Severstal’s qualification for the playoffs put added weight on the outcome of the derby game between Spartak and Dynamo Moscow, as it was no longer possible for both those teams to make the playoffs.  Dynamo needed all three points from the game, and for the first couple of periods they carried the play.  But on the scoreboard, things remained tight.  Spartak took the lead, Dynamo recaptured it with two goals in a minute, and Spartak equalized to send matters into the third period tied at two apiece.  There, it was the red and white team that asserted itself; Spartak outshot Dynamo 14-9 in the final frame, and got goals from Vyacheslav Leshchenko and Ben Maxwell for a 4-2 lead.  Though wily old Ilya Nikulin set up a nerve-wracking finale by getting Dynamo to within one with 1:20 to play,  Spartak held on for the 4-3 victory, and thus a first playoff berth in seven years.  As previously mentioned here a couple of times, Dynamo become the first team to have both won the Gagarin Cup and missed the playoffs in the KHL era.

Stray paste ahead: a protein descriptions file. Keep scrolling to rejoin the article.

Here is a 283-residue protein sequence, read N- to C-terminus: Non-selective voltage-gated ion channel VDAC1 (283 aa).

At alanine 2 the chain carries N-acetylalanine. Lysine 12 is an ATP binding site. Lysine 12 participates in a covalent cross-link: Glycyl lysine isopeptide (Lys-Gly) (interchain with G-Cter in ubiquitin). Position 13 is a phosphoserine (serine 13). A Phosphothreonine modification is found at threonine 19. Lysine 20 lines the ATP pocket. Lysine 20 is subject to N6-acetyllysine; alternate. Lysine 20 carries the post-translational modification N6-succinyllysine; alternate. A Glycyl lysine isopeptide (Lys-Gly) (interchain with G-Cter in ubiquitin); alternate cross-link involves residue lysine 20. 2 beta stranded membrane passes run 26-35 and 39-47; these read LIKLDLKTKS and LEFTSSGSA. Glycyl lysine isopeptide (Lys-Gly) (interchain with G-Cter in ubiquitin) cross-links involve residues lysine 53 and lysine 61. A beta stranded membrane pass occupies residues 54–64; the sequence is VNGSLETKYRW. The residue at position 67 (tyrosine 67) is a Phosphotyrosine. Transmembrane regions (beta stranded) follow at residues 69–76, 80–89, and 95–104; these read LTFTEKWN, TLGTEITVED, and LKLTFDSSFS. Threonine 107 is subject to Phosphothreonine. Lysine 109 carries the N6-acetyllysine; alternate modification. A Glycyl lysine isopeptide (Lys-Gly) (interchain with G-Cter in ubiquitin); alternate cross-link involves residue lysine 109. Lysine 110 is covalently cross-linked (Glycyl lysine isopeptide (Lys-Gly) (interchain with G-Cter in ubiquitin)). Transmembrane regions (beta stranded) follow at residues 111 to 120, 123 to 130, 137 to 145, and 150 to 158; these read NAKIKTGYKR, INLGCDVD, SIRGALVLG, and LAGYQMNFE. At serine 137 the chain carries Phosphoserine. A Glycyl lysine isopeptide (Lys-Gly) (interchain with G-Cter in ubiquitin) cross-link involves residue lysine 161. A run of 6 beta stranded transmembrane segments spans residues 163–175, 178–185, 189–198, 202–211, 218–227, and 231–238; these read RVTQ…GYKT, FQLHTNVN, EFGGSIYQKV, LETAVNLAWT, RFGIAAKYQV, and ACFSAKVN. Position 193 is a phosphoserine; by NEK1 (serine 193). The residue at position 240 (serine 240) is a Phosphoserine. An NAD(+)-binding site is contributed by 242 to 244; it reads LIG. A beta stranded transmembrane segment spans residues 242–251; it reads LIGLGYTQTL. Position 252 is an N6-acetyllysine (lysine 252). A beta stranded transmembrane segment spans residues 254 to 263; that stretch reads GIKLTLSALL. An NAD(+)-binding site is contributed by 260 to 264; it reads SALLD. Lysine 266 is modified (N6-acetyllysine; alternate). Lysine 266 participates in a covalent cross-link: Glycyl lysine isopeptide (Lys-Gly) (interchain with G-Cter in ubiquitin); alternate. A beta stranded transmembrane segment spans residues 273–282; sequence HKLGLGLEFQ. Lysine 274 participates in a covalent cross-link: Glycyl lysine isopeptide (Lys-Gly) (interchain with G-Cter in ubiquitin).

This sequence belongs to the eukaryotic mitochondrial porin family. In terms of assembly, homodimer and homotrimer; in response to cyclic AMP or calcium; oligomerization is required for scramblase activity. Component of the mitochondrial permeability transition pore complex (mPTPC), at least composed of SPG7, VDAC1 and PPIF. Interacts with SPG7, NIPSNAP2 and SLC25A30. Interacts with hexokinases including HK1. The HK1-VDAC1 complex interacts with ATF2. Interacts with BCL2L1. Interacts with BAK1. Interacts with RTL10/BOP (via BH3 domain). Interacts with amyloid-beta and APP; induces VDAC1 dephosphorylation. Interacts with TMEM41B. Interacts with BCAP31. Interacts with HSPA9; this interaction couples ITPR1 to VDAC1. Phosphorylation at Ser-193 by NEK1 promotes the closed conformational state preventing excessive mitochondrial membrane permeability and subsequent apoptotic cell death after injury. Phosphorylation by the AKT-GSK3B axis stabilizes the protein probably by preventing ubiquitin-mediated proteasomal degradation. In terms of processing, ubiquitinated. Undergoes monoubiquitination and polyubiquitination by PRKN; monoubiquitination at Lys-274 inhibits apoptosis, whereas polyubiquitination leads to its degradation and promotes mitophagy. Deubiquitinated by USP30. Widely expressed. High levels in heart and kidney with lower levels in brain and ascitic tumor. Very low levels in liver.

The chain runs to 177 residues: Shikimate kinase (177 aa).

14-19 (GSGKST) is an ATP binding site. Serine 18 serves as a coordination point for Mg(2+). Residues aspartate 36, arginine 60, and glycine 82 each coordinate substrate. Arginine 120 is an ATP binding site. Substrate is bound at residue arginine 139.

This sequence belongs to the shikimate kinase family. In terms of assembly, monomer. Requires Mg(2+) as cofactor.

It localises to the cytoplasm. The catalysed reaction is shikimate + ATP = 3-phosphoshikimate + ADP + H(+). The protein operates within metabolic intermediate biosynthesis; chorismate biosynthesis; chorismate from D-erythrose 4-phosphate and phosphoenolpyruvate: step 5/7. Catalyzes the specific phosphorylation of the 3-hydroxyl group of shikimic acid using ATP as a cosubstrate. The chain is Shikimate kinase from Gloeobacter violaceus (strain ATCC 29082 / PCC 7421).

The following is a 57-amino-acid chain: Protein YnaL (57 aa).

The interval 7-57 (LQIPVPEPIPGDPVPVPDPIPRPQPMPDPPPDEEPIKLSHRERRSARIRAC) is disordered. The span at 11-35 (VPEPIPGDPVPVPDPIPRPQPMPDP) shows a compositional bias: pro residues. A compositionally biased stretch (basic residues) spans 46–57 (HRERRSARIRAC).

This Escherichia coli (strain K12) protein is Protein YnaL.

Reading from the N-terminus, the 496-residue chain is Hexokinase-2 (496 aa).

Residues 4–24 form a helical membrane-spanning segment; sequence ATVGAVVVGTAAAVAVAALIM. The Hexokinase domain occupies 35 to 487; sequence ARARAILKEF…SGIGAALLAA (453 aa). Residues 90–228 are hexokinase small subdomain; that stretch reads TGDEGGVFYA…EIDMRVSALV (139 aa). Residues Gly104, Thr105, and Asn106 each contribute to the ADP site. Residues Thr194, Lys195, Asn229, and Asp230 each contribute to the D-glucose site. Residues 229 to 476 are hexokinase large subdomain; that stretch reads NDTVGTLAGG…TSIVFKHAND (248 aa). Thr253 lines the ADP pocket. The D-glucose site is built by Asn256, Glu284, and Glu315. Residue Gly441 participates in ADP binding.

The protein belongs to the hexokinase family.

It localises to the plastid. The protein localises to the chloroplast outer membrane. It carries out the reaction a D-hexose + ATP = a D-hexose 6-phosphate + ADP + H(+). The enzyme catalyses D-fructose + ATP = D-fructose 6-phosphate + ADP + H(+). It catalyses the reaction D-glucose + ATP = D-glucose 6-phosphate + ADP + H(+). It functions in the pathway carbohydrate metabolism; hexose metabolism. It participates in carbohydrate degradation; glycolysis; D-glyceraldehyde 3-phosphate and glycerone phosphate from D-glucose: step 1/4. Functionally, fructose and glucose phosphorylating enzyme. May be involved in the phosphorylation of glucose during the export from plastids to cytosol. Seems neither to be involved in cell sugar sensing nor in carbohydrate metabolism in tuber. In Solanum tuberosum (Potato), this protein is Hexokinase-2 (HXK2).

The West Conference first-round match-ups will look like this:

  • (1) SKA St. Petersburg vs. (8) Severstal Cherepovets
  • (2) CSKA Moscow vs. (7) Spartak Moscow
  • (3) Jokerit Helsinki vs. (6) HK Sochi
  • (4) Lokomotiv Yaroslavl vs. (5) Torpedo Nizhny Novgorod

To give the returning Olympic gold medalists an extra day of rest, the KHL has decided to move SKA’s and CSKA’s series each back a day, so those two match-ups get underway on Sunday March 4th.  The Jokerit and Lokomotiv series will both begin on Saturday, March 3rd.  And that means that tomorrow there will be a West Conference preview up here, taking a somewhat detailed look at each of the four pairings!

Thank you for reading!

Posted on March 2, 2018, in 2017-18, KHL. Bookmark the permalink. Leave a comment.